Vikings reserve defensive tackle Tom Johnson was found not guilty today in Hennepin County court on misdemeanor charges of trespassing, disorderly conduct and interfering with a police officer, Johnson’s attorney said.
Johnson’s trial began Monday and caused him to miss the team’s voluntary organized team activities throughout the week. His attorney, David Valentini, said it took the jury just 15 minutes to reach a verdict today.
“We’re very happy,” Valentini said. “He left immediately to go see his daughter down in New Orleans. He’ll be back for minicamp on Monday. All along he steadfastly insisted he was innocent and he won his day in court.”
Johnson was arrested Oct. 5 at 3:18 a.m. outside the Seven Steakhouse downtown. Police used chemical spray and a stun gun during the arrest.
The 30-year-old was briefly jailed and released later that day on $78 bond.
Johnson and his agent, Bardia Ghahremani, later claimed he was calm and cooperative and said that the police, acted inappropriately. They also released a video from Johnson’s cellphone showing a uniformed officer slapping away the phone.
Ghahremani said Friday that Johnson plans to file a lawsuit against the Minneapolis Police Department, but won’t do it until after the Vikings season ends. That means a suit would not be filed until early 2016.
“For me, I just feel like people in authority should be accountable,” Johnson said before a Vikings practice three days after the incident. “If they do something negligent, they should be accountable just like anyone else.”
Johnson played all 16 games in 2014 and recorded a career-high 6.5 sacks. The Vikings re-signed him in March to a three-year, $7 million contract.
The Pan-Am Games, which run from July 10-26 in Toronto this summer, still actually include baseball (unlike the Olympics).
And per a tweet from Jon Morosi of FOX Sports and the MLB Network, it sounds like Team USA has a keen eye on a certain Twins prospect for the tournament:
“USA Baseball wants @Twins top prospect Byron Buxton for Pan-Am Games roster if he’s not called up by July, source says.”
As noted by Morosi, Buxton’s OPS has climbed to .815 at Clas AA Chattanooga (thanks to 24 extra base hits, including an absurd 11 triples). The Pan-Am Games are only a month away, so he’d have to be on a pretty fast track to be called up before then.
The Eagles parted ways with Evan Mathis yesterday, releasing the two-time Pro Bowl guard after he skipped OTAs in an effort to get a new contract.
So naturally, Vikings fans are asking if Mathis could make sense here.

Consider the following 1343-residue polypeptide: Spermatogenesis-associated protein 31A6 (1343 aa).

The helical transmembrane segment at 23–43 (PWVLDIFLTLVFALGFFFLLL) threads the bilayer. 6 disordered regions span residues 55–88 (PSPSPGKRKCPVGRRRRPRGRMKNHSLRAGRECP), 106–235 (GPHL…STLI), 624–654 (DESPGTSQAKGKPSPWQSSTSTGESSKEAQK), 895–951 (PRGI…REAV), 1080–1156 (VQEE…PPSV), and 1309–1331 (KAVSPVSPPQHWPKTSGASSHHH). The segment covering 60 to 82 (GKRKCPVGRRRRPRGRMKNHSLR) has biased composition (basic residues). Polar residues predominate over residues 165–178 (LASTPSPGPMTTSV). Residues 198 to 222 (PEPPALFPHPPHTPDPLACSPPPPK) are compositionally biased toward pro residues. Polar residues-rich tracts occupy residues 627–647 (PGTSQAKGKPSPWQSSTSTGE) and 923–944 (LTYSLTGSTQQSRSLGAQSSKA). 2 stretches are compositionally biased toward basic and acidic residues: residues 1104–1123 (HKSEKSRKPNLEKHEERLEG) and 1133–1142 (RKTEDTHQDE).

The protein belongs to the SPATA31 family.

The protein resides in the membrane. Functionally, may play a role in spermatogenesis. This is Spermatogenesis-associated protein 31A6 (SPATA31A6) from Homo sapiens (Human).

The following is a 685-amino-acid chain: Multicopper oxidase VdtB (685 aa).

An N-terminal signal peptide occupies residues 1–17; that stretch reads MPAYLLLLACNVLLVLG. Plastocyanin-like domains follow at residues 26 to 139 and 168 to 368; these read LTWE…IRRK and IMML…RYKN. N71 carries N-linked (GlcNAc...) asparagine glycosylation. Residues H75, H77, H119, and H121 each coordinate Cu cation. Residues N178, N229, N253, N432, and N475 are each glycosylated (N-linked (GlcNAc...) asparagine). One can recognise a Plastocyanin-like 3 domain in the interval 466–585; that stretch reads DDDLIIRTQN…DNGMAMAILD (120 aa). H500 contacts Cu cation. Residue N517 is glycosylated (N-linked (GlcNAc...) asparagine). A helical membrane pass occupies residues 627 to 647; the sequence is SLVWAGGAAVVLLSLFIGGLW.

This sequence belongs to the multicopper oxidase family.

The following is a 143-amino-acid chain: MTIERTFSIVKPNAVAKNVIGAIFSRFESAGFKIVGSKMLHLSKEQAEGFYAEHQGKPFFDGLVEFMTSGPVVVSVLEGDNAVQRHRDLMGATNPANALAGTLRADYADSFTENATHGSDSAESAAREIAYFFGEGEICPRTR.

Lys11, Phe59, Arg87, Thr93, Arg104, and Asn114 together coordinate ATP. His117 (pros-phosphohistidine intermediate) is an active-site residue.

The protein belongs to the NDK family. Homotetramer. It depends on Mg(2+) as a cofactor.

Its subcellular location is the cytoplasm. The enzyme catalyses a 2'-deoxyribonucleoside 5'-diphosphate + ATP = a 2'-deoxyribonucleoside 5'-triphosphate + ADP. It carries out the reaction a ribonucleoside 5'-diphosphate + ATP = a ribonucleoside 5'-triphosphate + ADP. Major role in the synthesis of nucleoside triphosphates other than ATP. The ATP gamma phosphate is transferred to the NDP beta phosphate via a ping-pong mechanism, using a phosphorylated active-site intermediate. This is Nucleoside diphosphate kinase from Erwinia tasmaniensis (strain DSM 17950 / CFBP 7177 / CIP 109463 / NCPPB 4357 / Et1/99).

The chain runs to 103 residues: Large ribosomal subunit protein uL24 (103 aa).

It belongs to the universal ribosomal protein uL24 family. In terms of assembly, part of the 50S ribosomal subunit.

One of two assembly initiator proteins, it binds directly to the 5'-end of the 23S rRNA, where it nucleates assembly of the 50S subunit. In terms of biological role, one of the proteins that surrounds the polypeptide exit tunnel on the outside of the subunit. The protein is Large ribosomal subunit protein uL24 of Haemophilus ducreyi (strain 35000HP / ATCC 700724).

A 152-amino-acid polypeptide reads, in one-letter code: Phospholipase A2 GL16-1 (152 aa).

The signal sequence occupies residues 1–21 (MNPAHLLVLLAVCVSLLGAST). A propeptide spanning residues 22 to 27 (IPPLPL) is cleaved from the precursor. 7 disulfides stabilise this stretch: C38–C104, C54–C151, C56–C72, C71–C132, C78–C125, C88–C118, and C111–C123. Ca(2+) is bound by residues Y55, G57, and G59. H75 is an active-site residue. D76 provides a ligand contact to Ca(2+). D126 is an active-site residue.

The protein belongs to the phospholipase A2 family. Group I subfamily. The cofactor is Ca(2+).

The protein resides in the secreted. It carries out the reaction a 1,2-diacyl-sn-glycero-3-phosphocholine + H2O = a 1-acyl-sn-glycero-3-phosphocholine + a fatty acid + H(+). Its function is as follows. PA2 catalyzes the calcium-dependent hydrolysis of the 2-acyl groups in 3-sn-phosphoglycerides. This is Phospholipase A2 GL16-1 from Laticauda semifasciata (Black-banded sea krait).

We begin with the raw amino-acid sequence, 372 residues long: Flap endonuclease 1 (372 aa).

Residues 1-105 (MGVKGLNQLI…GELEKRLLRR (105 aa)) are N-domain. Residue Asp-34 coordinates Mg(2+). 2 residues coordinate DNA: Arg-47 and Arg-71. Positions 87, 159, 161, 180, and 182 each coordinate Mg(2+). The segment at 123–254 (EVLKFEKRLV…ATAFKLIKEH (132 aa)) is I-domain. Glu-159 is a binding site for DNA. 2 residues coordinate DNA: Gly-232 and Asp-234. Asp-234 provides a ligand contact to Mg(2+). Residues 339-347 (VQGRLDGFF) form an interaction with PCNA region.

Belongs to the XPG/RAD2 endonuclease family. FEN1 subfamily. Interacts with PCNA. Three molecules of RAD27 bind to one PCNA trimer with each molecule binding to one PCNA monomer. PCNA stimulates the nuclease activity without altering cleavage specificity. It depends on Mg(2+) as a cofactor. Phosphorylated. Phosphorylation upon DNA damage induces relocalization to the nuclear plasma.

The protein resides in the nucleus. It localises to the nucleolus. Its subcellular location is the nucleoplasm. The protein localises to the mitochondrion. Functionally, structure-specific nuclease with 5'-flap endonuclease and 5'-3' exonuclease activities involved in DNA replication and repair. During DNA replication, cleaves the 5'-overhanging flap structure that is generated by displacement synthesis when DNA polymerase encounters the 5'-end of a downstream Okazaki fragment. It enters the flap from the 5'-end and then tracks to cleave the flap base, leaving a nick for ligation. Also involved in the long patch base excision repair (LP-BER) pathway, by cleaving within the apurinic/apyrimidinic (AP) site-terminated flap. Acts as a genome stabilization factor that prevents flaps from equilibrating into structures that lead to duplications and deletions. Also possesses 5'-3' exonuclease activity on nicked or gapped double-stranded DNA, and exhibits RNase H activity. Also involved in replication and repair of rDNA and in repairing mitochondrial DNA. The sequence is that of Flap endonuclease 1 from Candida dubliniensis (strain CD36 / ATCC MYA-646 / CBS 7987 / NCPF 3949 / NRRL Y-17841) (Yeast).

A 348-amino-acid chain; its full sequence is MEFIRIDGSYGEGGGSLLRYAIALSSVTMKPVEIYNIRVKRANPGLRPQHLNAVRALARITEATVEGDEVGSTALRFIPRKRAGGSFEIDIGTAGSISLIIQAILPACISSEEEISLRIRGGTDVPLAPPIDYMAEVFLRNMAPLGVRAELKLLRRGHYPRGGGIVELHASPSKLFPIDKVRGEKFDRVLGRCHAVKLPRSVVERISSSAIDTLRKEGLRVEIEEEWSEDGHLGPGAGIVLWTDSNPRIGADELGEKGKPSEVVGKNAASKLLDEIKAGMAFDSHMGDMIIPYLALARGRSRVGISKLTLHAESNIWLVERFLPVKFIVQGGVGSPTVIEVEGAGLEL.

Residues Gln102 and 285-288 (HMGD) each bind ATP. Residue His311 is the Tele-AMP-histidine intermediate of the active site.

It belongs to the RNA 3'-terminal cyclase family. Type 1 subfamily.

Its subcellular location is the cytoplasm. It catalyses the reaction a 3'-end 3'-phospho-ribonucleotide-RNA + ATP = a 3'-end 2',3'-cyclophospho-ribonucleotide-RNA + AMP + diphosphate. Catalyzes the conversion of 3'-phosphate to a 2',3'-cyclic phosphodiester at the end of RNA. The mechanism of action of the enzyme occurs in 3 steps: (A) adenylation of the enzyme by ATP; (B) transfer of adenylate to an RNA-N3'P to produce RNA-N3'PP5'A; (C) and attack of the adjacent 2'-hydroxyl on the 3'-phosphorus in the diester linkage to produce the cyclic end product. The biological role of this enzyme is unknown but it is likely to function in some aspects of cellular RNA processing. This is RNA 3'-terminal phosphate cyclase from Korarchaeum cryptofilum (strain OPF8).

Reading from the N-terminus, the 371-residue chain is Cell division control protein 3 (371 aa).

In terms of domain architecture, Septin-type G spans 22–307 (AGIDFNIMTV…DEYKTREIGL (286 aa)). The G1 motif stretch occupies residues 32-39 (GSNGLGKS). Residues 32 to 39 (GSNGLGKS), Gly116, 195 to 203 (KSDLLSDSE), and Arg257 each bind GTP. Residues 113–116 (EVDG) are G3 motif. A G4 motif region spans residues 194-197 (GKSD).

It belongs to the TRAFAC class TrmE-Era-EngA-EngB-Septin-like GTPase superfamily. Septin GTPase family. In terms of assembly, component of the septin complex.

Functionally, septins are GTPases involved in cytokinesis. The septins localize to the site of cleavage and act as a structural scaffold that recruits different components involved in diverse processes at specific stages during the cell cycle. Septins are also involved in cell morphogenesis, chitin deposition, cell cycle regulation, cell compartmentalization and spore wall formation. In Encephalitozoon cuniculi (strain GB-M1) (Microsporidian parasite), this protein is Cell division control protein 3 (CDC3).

The answer is yes. But one problem is he makes sense in a lot of places.
Mathis was a journeyman backup before arriving in Philadelphia in 2011. There, with already seven seasons under his belt, Mathis finally became a full-time starter and thrived after Chip Kelly was hired. He was a first-team All-Pro in 2013 and has been selected to the past two Pro Bowls.
Mathis turns 34 in November and is presumably looking for a multi-year contract, but he would be an upgrade on many NFL offensive lines.
So count on him having at least a handful of suitors. And if that’s the case, Mathis will be able to weigh all the pros and cons then pick his next team.
It is not known if the Vikings are one of those suitors, but they did balk at trading for Mathis when the Eagles were shopping him this offseason. Now that draft compensation is not required, it could be a different story.
But as I said, the Vikings, if they are actually interested, would not be alone in their pursuit of Mathis. So would playing for the Vikings appeal to him?
For starters, the Vikings have salary cap space and an open competition at guard, where young linemen such as T.J. Clemmings and David Yankey — oh hey, I wrote this story in today’s newspaper about Yankey — are duking it out with veteran Joe Berger. Mathis would likely be an immediate upgrade, but developing your young players is always preferable.
And Mathis might want to play for another playoff contender. Would he see the Vikings as one? They went 7-9 last season, but a couple of notable media outlets have pegged them as a top-10 team in their premature power rankings because of their young talent, including Teddy Bridgewater.
Plus, Mathis has familiarity with head coach Mike Zimmer, who was on the staff in Cincinnati when Mathis played there, and offensive line coach Jeff Davidson, who coached Mathis in Carolina early in his NFL career.
Taking all of that into consideration, it seems as Mathis could be a fit here if the Vikings would prefer to have a proven veteran at their vacant guard spot instead one of the inexperienced linemen they are grooming there.
But no one should blame them for sticking with their youth movement.
And no one should be surprised if Mathis prefers other opportunities.